In the close up… a certain part of the subject takes up most of the space.
The close up is a simple enlargement of an object or human being in the image, and is as old as cinema itself.
A close up of a person usually means a close up of their face.
Who invented the Close Up?
When David Wark Griffith was “taken by the beauty of his actress to such an extent that he invented the close-up to better stare at the details”…
It is the American moviemaker David Wark Griffith (1875–1948) who gave the close-up its value by using it to create an atmosphere,
to define a character, to reinforce a situation, and taking it to the status of a symbol.
What is a extreme Close Up?
In the art world, it’s very important to show close ups details of a painting or drawing.
These days lots of artworks has been sold by images online.
Because art collectors want to see the details before to make a decision.
The extreme close up is used in film to permit that anyone view the character’s intimate space, and revealing certain characteristics and emotions.
Another example of a extreme close up…
An autumn leaf.
What is a medium Close Up?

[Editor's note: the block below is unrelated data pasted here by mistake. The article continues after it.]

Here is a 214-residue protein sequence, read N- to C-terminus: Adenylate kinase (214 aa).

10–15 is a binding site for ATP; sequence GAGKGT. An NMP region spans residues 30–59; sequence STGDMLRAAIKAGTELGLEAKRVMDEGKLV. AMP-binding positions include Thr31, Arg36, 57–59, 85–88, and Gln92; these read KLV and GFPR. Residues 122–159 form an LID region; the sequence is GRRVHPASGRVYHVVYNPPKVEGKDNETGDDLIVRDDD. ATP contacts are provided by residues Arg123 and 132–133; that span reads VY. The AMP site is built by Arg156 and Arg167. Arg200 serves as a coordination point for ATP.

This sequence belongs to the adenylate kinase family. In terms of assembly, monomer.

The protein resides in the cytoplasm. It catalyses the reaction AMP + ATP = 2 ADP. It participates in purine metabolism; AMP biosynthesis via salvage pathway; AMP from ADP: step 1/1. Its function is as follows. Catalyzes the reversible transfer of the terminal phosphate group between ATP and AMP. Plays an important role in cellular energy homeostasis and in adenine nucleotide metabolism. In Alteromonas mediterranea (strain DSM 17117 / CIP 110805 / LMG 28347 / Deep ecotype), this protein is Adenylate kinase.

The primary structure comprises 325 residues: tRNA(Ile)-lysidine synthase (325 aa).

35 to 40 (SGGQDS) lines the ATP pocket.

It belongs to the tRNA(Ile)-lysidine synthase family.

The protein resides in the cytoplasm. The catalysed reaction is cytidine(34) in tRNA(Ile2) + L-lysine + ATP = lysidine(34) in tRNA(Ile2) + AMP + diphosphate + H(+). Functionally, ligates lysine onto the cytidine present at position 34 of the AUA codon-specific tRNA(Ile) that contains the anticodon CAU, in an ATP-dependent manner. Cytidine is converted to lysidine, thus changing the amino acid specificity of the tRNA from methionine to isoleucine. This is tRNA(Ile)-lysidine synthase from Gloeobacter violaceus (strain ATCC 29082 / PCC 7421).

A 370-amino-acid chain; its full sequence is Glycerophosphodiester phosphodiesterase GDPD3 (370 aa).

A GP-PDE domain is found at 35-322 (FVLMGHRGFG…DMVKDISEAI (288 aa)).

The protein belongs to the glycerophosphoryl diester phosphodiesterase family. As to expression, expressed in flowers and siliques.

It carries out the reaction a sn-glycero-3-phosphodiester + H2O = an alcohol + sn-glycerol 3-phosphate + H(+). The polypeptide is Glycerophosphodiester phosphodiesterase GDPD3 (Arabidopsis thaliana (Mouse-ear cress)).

The medium close up is half way between a mid shot and a close up.
It shows the object more clearly, without getting too close.
The opposite of the Close-Up…
The train appears to be, far removed from the camera.
And there is the Close Up toothpaste…
Close-up is a brand of toothpaste launched in 1967 by Unilever as the first gel toothpaste. The brand is marketed worldwide by Unilever and licensed since 2003 to Church & Dwight for the North American market. Wikipedia.
Close-Up toothpaste is also available in Brazil, in the Philippines, Peru, Sri Lanka, Argentina, Indonesia, India, Russia and Bangladesh.
A drawing Close Up…
A close up of a drawing or painting shows part of the artwork with the artist signature or not.
Hope you can see things in close ups…
Just be curious…
And get a magnifying glass…You can find one in many different sizes.
Close ups can show you a whole new world of surprising images.
That’s all for now.
Thanks for reading!